If this is what the GSM security architects had in mind when they decided to use a 64-bit key, they forgot one important element – that for this to hold there must not be any single plain-text that is encrypted as part of each session. If there is such a plain-text then an attacker can make a one time effort to calculate the corresponding cipher-text for every possible key. Once this one time effort is done the attacker can immediately break the key used in any message.

This is in fact the way GSM was actually hacked. In 2009 Karsten Nohl and Chris Paget publically broke GSM A5/1 (PDF). Utilizing a known plain-text used in every GSM session, Karsten and Chris calculated a rainbow table that contains the encrypted version of the known plain-text for all possible 64-bit keys. Stated simply, a rainbow table is just an efficient way to store such values (fully storing all possible values would require 270 bits or some 128 thousand petabytes) at the cost of additional calculations when looking for a specific key in the table. Once they’ve done this quite large one time effort they can now easily and quickly reveal the key used in any GSM session using A5/1 scrambling.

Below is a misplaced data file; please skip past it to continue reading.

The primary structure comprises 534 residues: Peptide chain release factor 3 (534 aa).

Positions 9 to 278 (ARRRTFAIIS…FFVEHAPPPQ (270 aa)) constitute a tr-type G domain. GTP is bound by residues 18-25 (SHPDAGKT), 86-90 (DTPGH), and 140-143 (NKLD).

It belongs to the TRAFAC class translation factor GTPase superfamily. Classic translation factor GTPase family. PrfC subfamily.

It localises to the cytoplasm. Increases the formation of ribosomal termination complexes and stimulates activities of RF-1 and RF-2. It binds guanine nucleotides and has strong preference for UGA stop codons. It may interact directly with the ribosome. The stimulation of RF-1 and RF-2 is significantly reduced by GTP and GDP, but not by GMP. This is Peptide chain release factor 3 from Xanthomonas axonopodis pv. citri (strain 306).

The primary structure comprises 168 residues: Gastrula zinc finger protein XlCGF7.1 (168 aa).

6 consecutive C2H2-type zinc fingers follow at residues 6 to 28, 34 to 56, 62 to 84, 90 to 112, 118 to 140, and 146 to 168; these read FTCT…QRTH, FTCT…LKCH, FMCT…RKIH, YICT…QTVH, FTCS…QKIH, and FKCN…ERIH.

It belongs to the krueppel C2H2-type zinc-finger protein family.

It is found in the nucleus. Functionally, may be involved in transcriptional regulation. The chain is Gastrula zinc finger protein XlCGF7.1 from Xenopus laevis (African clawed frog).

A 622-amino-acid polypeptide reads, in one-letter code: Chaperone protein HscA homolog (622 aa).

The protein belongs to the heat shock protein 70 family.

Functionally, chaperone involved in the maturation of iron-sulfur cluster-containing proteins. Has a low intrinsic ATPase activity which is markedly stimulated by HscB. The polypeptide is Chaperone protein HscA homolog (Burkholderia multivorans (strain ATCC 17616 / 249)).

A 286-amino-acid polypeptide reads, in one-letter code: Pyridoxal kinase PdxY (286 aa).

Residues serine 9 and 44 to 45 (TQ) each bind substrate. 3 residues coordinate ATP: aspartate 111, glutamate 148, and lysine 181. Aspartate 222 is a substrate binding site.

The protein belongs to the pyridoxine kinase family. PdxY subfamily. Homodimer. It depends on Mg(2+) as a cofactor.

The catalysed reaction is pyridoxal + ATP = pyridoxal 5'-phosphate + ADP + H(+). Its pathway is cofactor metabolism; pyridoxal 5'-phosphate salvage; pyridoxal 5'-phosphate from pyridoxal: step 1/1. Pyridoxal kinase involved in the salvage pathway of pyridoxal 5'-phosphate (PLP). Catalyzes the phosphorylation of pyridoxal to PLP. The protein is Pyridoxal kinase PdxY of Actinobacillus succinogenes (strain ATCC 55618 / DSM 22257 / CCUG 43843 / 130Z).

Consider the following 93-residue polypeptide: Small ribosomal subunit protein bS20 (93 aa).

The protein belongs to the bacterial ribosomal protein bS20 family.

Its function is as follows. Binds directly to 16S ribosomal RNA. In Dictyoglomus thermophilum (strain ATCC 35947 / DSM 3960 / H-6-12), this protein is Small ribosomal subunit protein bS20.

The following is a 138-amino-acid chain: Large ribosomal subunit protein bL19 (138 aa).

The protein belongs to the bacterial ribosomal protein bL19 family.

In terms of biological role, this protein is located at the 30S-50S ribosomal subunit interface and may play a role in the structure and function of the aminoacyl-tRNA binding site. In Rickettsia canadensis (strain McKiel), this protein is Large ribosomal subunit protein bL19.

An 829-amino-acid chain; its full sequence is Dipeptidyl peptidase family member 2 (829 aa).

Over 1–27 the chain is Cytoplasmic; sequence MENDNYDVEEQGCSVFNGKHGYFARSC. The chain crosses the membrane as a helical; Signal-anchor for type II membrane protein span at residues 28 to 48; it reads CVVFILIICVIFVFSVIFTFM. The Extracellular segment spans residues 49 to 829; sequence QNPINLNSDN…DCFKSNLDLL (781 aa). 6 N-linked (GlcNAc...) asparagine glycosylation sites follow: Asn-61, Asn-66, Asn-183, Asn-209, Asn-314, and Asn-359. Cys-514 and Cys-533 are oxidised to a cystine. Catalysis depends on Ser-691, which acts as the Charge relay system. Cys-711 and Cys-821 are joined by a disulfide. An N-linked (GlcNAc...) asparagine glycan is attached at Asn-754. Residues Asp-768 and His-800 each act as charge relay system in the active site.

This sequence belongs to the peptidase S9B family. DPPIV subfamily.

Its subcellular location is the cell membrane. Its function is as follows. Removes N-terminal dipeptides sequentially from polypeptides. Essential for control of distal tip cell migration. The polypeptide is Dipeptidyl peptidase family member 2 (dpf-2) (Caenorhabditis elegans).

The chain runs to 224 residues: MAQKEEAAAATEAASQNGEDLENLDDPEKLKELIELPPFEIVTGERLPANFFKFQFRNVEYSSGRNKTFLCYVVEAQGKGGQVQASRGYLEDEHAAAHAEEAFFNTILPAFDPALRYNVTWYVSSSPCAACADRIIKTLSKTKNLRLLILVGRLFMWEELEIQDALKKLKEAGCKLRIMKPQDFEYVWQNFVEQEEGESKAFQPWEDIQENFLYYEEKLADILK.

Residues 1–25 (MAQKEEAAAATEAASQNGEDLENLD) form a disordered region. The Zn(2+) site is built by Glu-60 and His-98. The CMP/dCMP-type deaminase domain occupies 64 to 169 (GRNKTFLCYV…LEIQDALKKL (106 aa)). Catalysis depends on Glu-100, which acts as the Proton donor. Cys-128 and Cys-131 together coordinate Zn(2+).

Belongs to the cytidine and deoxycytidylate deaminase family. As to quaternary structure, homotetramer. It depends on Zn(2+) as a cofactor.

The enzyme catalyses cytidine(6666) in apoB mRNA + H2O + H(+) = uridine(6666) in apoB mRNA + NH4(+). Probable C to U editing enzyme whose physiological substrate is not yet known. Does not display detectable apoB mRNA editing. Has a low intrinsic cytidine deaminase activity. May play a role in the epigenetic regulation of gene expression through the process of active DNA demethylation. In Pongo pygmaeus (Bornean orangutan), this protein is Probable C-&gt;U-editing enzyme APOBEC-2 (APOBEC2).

Had the GSM security architects been aware of this attack vector they could have easily prevented it by not encrypting constant plain-texts (since it is constant and known, there’s no point in encrypting it). Perhaps they were aware and other considerations took precedence.

This attack demonstrates another reason standard security systems fail. When such standards are widely deployed they represent a very large target for attackers – more interesting and lucrative for attackers than any specific proprietary solution. Even today the effort required to produce a rainbow table for a 64-bit key is not small to say the least. It is unlikely that Karsten, Chris and their collaborators would have gone to the trouble of doing so if it wasn’t for the fact that GSM A5/1 is so widely deployed and used.

Security standards are crippled in that they need to be adopted and implemented by a large number of parties that don’t necessary care if the solution is secure. If such a standard is successful and widely deployed it becomes a target for concentrated attack efforts. This combination of crippled security and high attacker motivation is bound to lead to security failures.